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06.22.2024: Tintype Demo @ Erie Canal Museum

Updated: Jun 26


Have you ever wanted to have your portrait taken by a professional? Or maybe you've wanted to see what pre-civil war life was like, even for just a fleeting moment? Any interest in learning about one of the oldest photographic techniques? Had you been at the Erie Canal Museum this past Saturday you could have scratched any of those itches, when artist-in-residence Judit German-Heins presented a demonstration on the tin-type photographic process. The cost was only $10. To get your portrait taken required registering in advance and signing up for a time slot. I was able to get the first slot, which was at 10am there for the first time slot. I arrived slightly early and was surprised to find my companion and I were in good company, as several other people were also waiting for the museum to open.


Ms. German-Heins introducing the tintype process.

The demonstration was held on the second story of the museum. We essentially got to witness the entire process, start to finish. Ms. German-Heins was an engaging presenter, and explained what she was doing while still efficiently performing each step. She had subtle and wry sense of humor and was very approachable and welcoming of questions. The demonstration began with the preparation of the metallic slide that was to become the tintype image. The slides had been pre-prepared with a black coating on one side. She then proceeded to apply the collodion coating that would make it into a light sensitive photographic plate. Once that was ready the model was seated in front of a large format view camera and an intimidating lighting setup that was pre-prepared for the purpose, complete with three power supplies, each about the size of two cinder blocks.


Ready for his closeup.

The tintype process is extremely slow compared to "modern" film. Films sensitivity is rated on an ISO scale, with the most common being between 200 and 800. If you've taken a film photography class you probably used a film like Kodak Tri X which has a sensitivity of 400, and your smart phone is probably capable of well over 2000 especially with the software trickery of modern night modes. Ms. German-Heins shared that the tin type process, the sensitivity is less than 1. This is where the massive power supplies came into play, which would unleash a pulse of light equivalent to a 7500 watt light bulb. Let me tell you: when that goes off you feel the heat and literally see stars!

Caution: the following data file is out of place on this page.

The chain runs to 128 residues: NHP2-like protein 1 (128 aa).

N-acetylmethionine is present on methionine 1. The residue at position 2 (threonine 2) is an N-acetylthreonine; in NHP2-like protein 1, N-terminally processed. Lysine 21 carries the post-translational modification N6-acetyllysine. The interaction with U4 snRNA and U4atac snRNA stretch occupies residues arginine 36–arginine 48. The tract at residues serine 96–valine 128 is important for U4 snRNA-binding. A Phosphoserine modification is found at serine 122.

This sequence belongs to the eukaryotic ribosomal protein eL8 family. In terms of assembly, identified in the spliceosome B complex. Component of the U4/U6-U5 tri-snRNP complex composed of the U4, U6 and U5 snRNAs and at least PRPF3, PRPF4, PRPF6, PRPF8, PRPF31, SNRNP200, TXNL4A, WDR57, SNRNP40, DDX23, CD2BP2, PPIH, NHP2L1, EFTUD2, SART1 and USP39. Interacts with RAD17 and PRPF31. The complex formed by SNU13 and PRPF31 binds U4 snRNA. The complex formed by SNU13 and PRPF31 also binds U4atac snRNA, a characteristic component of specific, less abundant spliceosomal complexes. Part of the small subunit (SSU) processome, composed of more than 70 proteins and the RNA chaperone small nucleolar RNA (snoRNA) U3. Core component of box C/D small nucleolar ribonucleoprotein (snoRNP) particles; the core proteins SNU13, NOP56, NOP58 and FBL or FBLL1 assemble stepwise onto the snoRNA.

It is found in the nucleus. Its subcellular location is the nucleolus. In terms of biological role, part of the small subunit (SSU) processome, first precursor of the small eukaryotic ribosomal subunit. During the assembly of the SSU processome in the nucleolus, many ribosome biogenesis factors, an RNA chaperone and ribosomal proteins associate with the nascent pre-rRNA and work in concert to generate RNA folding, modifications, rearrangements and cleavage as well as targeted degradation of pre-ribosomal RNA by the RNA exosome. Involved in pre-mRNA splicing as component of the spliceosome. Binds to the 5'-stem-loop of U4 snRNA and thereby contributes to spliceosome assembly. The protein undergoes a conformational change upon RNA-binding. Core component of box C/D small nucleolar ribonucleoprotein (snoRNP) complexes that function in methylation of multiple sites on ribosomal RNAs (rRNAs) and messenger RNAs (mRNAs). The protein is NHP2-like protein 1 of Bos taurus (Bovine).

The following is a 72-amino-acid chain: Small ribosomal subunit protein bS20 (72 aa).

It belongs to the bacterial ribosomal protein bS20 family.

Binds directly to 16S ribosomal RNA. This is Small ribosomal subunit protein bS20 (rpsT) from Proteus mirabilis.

The image revealed!

After doing some dark magic (pun intended) in her darkroom tent, the moment was upon us and the image was revealed! Fun fact, while the images look normal (or in photographic terms, a positive image) they actually are not; they are actually a very underexposed negative with the black paint on the slide as a dark "backlight." We weren't allowed to take our images home that day, as they need to be sealed with varnish to stabilize the image but will be sent them once they're ready.


This event was just one of steady stream that the Erie Canal Museum puts on. They are generally low cost and mix fun and history in easily accessible packages. Still on the docket for the summer is their series of Beers, Bikes, and Barges rides and walking tours. The rides have you riding bikes along the canal, learning about the history of the canal and its effects on the state, and finish with beers at a local brewery. Each of the walks have a distinct theme, ranging from the architecture of the city to the experiences of African Americans in the era when the canal was king. All are affordable and a great way to learn more about where we live. You can find out more about these and other programs here: https://eriecanalmuseum.org/events/


More from the Tintype demo:



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